Welcome to the online hub for the Applied History Project at Harvard Kennedy School’s Belfer Center for Science and International Affairs. Applied History is the explicit attempt to illuminate current challenges and choices by analyzing historical precedents and analogues. Mainstream historians begin with an event or era and attempt to provide an account of what happened and why. Applied historians begin with a current choice or predicament and analyze the historical record to provide perspective, stimulate imagination, find clues about what is likely to happen, suggest possible interventions, and assess probable consequences.

Intended to be a resource for professional historians, analysts, and the wider public interested in applied history, this website provides a curated selection of exemplary applied history, a basic bibliography, and a catalog of quotations and insights on the topic by historical scholars and statesmen. It also offers an in-progress list of “assignments” a president might give a White House Council of Historical Advisers (as Professors Graham Allison and Niall Ferguson have proposed). We encourage readers to contribute with suggestions of good online applied historical analyses, recommendations for additional assignments and frameworks, or remarks that contest views posted here.

In the earliest days of historical writing in Ancient Greece and Rome, Herodotus, Thucydides, Polybius, and others viewed history as a vital teacher for statesmen. Into the nineteenth and twentieth centuries, historical knowledge maintained a central place in strategy and statesmanship, inspiring such leaders as Bismarck and Churchill. In more recent times, however, the history-policy relationship has atrophied. Today, policymakers too often retreat to facile historical analogies, while historians become more and more distrustful of policymakers’ misuse of their craft.

The Belfer Center’s Applied History Project aims to address what Niall Ferguson has called the “history deficit” in policymaking. The Project takes a “big tent” approach to vitalizing Applied History in the Academy, and to promoting its use in government, business, and other sectors of society.

Our Project Includes:

  • A Faculty Working Group made up of professors from Harvard University and the surrounding area which meets regularly to discuss topics in applied historical analysis.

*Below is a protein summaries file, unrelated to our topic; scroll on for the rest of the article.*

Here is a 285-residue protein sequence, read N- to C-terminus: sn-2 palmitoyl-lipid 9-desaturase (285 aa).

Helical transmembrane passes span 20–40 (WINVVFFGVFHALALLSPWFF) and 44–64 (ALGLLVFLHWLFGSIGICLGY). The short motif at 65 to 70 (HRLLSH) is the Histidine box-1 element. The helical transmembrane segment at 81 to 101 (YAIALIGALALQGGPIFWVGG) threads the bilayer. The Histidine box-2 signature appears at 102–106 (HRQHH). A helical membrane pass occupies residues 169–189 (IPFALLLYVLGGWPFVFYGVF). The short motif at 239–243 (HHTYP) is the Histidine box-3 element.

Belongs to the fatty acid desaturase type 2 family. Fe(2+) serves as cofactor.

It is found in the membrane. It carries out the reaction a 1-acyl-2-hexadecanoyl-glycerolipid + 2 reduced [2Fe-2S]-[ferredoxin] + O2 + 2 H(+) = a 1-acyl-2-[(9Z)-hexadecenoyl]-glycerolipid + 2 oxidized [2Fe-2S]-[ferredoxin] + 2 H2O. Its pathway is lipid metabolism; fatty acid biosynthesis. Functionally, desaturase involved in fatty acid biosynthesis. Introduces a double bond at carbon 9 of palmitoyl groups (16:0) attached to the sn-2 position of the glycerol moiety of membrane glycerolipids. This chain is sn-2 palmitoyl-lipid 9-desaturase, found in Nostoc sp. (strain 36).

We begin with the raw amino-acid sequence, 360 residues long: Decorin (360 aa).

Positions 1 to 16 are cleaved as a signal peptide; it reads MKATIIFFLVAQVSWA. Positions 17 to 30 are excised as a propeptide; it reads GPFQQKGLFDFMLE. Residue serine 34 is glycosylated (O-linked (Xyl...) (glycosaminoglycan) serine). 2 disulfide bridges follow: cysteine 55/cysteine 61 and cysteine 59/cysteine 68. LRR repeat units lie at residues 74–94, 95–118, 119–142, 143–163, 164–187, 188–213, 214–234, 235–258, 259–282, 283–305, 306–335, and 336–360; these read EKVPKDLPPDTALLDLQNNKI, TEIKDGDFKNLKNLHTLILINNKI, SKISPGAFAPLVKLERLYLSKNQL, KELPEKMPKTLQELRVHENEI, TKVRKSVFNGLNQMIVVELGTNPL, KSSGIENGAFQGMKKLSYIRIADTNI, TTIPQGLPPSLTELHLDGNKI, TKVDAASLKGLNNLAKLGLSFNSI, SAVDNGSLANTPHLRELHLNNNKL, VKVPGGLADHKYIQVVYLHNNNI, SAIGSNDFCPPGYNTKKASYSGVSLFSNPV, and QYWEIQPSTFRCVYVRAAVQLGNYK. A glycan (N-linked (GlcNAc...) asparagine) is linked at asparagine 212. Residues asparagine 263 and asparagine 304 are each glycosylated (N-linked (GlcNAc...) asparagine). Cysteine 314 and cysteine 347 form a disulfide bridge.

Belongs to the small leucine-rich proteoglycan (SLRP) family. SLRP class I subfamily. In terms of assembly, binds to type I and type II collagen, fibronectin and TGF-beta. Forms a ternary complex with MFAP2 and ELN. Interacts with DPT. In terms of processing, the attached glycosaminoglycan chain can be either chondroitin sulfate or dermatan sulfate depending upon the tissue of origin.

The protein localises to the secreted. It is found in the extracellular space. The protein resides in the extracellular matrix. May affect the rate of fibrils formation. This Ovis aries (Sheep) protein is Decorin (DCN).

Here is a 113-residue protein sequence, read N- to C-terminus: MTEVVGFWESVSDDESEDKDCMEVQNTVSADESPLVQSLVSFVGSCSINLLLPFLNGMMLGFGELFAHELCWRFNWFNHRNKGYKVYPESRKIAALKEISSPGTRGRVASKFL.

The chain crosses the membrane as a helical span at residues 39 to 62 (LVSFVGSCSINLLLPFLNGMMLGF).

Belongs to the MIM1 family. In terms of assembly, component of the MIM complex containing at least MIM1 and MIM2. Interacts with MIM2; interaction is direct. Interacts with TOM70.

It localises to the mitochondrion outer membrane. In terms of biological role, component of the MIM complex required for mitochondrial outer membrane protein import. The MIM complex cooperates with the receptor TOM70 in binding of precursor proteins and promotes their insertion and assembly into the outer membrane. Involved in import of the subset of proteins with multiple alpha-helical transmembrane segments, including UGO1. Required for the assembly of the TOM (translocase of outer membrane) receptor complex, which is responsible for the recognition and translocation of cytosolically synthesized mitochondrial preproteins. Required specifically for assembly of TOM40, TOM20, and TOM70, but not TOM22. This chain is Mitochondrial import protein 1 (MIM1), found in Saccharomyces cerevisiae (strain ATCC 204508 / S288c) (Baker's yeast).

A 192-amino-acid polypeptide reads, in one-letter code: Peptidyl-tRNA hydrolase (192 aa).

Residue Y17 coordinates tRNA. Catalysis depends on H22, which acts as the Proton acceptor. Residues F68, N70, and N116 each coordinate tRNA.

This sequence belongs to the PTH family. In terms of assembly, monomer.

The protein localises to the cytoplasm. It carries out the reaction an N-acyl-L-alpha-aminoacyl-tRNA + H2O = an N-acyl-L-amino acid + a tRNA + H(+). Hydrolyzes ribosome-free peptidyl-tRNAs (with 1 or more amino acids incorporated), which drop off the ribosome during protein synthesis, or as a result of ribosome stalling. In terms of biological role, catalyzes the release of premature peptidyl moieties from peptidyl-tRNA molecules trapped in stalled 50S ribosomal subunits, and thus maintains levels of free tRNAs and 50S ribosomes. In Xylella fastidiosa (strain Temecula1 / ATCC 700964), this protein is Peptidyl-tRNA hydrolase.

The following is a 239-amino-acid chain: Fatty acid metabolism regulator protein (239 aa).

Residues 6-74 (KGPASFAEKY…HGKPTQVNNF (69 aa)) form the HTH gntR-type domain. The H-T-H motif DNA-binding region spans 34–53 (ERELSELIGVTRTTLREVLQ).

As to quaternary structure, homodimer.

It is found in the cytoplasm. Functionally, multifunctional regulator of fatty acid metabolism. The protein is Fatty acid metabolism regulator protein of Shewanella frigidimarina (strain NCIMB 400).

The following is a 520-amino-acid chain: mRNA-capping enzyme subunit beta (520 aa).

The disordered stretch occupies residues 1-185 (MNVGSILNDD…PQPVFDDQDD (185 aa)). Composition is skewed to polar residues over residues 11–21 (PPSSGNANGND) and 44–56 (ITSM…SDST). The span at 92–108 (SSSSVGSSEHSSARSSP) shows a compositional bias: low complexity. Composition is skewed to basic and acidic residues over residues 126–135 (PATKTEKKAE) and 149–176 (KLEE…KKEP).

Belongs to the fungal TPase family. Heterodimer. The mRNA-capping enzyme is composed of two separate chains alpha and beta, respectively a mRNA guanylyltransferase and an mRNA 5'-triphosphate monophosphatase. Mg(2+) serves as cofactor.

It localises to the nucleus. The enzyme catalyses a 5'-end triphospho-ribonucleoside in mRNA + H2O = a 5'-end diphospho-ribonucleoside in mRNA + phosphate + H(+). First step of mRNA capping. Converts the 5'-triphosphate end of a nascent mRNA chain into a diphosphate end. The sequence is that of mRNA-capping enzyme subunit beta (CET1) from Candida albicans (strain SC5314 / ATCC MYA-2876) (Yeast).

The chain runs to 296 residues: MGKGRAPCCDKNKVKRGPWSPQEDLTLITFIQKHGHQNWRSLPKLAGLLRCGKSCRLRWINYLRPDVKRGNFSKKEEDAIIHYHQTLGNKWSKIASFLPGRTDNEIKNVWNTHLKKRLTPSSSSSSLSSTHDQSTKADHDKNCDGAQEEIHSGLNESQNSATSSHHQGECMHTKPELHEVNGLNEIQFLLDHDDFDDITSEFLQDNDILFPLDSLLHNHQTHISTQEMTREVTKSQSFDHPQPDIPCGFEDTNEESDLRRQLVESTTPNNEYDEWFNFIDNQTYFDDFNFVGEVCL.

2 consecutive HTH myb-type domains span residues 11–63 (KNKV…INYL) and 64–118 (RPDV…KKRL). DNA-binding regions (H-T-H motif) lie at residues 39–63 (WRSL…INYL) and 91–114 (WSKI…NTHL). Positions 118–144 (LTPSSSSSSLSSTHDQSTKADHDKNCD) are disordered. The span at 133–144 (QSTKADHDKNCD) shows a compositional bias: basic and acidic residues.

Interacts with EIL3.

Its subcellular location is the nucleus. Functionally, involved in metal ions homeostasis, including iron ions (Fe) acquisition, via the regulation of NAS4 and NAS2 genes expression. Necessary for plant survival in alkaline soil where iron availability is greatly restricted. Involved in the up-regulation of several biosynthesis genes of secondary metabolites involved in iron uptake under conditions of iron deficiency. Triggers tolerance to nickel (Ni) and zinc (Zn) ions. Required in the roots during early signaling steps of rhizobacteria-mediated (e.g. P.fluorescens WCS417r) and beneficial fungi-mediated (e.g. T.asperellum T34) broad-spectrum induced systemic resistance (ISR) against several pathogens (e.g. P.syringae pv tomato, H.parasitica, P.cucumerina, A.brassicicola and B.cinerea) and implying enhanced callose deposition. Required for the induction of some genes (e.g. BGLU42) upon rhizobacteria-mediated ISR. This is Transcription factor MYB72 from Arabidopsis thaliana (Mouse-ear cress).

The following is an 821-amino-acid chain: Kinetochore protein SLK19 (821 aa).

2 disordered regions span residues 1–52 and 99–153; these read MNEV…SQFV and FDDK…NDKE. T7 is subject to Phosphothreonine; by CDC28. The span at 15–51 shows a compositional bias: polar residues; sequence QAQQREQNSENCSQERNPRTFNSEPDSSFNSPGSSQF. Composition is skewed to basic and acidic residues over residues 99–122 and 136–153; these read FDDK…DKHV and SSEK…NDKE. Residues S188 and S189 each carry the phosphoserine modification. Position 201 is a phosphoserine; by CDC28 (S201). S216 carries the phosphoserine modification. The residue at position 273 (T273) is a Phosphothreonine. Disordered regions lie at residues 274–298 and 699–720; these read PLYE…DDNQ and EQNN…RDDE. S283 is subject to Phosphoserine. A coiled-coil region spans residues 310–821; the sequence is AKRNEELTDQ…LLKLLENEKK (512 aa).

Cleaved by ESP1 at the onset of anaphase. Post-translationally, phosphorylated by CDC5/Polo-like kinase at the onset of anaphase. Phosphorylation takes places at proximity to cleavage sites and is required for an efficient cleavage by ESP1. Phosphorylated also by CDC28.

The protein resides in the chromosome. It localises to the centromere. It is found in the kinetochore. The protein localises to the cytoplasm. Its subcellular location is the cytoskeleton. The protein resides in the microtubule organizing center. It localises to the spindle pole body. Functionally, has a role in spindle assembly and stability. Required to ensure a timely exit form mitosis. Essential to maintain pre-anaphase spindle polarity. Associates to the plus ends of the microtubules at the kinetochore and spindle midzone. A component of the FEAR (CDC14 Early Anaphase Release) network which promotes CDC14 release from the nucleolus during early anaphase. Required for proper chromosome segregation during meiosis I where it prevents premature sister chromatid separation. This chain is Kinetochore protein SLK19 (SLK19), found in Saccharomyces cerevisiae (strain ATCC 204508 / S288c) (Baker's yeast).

• The Ernest May Fellowship at the Belfer Center, which supports students who employ history in the study of strategy and major issues in international affairs.
  • Support for professors at the Harvard Kennedy School who teach policymaking in historical context.

Establish a White House Council of Historical Advisers Now

By Graham Allison and Niall Ferguson
October 2016

Applied history is the explicit attempt to illuminate current challenges and choices by analyzing historical precedents and analogues. Mainstream historians begin with a past event or era and attempt to provide an account of what happened and why. Applied historians begin with a current choice or predicament and attempt to analyze the historical record to provide perspective, stimulate imagination, find clues about what is likely to happen, suggest possible policy interventions, and assess probable consequences. It might be said that applied history is to mainstream history as medical practice is to biochemistry, or engineering to physics. But that analogy is not quite right, as in the realm of science there is mutual respect between practitioners and theorists. In the realm of policy, by contrast, one finds a culture of mutual contempt between practitioners and historians. Applied history is an attempt to address that.

The Applied History Project at Harvard’s Kennedy School seeks to revitalize the study and practice of history in the tradition of two twentieth century giants: the modern historian Ernest May and the leading analyst of the American presidency, Richard Neustadt. Their book Thinking in Time, published in 1986, provides the foundation on which we intend to build. An urgently needed companion volume might be titled Acting in Time. Over the past decade, particularly as one of us was engaged in research for a biography of Henry Kissinger, we shared a humbling epiphany. It has been said that most Americans live in the “United States of Amnesia.” What we had not fully appreciated is how often this includes American policy makers as well. Reflecting on a wide range of administrations, we have come to realize the crucial importance in American foreign policy making of the history deficit: the fact that key decision-makers know alarmingly little not just of other countries’ pasts, but also of their own.